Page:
NTP accuses US Patent Office of violating federal law in RIM case

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NTP accuses US Patent Office of violating federal law in RIM case

Washington (DC) – In a long and scathing retort, responding to yesterday’s surprise issuance by the US Patent and Trademark Office of a final rejection of two claims relating to one of the patents allegedly infringed upon by Research in Motion, Ltd., the makers of BlackBerry, NTP Ltd., the patent holder and plaintiff, accused the USPTO of favoritism towards RIM, and in so doing, violating federal law.

The statement, which omits explicit mention of the fact of the Patent Office’s invalidation, which TG Daily confirmed with the USPTO yesterday, notes what NTP calls “irregularities” in the Office’s behavior. It alleges that the Patent Office refuses to abide by the findings of the US Court of Appeals, stating, “Under the Patent Office’s current interpretation, the meaning of the NTP’s patent claims have been impermissibly stretched so broadly as to create a ‘rubber patent.'” By not following the meaning of NTP’s patent claims as the Appeals Court interpreted them, NTP says, the patent office is re-interpreting its own re-interpretation. “A ‘rubber patent’ is contrary to basic fairness,” NTP continues. “It violates the Circuit Court of Appeals’ definitions relating to the patent claims and this results in an impossible and illegal standard for reexamination of any patent.”

The key page from the rejection notice the USPTO mailed to NTP, Inc., yesterday

As NTP’s allegation continues, the re-examination itself gives RIM a “second bite at the apple,” borrowing a phrase from law school. It then explicitly accuses the Patent Office of “violating laws passed by Congress and specifically defying Congressional statements that there should be ‘no second bite at the apple’ during reexamination if a litigant has lost in court already.”

These allegations appear several paragraphs after an initial statement from NTP, which themselves flatly deny that any patent invalidation took place at all yesterday, blaming RIM for misleading the press to that end. “Since the federal court system has the final ‘say’ in the matter,” NTP writes, “RIM’s assertions that the patents have been invalidated are flatly wrong. The validity of the patents is not affected by preliminary PTO office actions.”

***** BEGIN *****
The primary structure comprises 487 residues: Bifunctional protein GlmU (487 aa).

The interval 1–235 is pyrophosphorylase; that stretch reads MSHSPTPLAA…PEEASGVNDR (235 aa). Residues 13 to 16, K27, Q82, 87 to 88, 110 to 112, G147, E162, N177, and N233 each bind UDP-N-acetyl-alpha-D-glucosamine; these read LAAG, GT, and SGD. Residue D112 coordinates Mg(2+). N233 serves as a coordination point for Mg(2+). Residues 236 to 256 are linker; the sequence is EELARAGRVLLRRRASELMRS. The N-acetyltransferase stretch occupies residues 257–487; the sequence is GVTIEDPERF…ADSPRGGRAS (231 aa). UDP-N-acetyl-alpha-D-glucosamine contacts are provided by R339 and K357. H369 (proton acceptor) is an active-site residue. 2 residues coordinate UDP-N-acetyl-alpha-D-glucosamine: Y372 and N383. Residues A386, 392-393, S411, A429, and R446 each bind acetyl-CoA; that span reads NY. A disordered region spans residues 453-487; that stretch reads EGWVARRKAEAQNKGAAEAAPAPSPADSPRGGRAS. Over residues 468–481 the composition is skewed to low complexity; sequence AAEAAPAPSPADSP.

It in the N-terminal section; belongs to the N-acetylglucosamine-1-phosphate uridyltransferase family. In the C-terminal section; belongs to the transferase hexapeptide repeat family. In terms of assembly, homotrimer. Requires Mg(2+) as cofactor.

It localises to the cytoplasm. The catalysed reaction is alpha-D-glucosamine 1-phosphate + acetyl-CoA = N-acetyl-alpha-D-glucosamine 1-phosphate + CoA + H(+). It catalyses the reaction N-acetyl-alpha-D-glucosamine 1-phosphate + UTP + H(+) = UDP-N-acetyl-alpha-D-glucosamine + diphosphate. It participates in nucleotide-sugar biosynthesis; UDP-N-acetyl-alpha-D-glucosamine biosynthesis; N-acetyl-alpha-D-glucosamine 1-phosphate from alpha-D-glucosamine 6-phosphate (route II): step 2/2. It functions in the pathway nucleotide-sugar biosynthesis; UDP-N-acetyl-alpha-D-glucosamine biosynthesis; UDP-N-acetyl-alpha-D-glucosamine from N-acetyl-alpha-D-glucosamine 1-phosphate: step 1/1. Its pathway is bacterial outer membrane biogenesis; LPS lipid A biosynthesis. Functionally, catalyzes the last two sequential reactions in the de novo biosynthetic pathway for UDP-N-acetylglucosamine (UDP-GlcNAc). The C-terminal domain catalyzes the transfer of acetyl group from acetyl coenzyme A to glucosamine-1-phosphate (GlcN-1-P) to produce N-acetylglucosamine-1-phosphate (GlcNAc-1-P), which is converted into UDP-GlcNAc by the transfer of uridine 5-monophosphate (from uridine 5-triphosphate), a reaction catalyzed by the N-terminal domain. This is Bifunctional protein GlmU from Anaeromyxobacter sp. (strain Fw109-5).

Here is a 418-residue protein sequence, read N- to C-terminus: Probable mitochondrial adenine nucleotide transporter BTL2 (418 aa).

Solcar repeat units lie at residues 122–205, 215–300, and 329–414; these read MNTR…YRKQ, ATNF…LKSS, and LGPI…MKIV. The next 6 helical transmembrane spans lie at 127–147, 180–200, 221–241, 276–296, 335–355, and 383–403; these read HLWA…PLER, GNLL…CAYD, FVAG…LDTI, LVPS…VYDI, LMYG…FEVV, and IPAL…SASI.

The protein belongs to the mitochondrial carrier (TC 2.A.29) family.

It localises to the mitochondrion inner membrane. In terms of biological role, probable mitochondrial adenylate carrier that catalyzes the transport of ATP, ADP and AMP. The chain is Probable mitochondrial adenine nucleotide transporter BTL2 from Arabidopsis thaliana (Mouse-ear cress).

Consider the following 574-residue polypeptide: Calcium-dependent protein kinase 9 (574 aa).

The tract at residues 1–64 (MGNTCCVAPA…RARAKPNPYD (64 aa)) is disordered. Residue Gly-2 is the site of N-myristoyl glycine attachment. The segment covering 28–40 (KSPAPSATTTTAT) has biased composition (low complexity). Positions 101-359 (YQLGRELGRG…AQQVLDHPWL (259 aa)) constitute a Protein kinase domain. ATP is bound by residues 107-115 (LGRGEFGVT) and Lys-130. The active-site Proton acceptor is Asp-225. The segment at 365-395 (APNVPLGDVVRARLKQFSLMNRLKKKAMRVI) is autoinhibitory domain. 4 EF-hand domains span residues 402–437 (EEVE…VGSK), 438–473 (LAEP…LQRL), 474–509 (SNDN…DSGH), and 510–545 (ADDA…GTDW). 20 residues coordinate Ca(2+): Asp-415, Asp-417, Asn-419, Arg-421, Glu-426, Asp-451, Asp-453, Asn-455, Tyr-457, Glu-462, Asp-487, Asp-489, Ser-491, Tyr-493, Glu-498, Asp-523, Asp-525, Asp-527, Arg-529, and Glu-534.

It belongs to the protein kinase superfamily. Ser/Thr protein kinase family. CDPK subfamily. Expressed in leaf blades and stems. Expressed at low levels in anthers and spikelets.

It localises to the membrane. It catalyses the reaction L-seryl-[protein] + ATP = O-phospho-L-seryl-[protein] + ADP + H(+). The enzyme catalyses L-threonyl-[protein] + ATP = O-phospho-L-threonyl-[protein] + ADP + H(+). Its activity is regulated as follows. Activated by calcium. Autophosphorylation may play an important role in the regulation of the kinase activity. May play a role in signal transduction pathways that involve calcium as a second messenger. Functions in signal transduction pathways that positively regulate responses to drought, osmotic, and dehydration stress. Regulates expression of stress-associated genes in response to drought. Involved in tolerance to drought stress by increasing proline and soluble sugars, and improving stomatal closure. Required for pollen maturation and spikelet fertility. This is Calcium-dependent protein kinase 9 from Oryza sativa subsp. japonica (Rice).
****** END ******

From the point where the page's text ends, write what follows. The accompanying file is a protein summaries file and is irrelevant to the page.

However, photocopies of the public document mailed to NTP’s attorneys by the USPTO, were posted to that office’s Web site this morning. One key page clearly indicates which two claims were rejected, with an X appearing in the box for claim rejection. At the top of the page, another X appears in the box beside the phrase, “This action is made FINAL.”

A statement released yesterday afternoon by RIM asserted that the Patent Office had rejected all nine of NTP’s claims regarding the patents under dispute, “in initial and second Office Actions,” the RIM statement reads. However, the RIM statement did go on to characterize those initial rejections as though they were final rejections that could survive appeal.

The NTP statement this afternoon closes by accusing the Patent Office of having treated NTP peculiarly unfairly and unequally, specifically by having waited during the period of the original inventor’s illness, NTP claims, for him to have actually passed away before beginning its final review of NTP’s patents. NTP claims it was unfair for the USPTO to do this, now that the inventor and original patent filer, Thomas J. Campana, is no longer alive to defend himself.

RIM spokespersons were contacted earlier today by TG Daily, and have not yet returned comment. No further actions by the Patent Office have been indicated today, based on information from its Web site. A hearing on whether a stay on a District Court injunction banning RIM from providing BlackBerry service to the US, remains scheduled for tomorrow.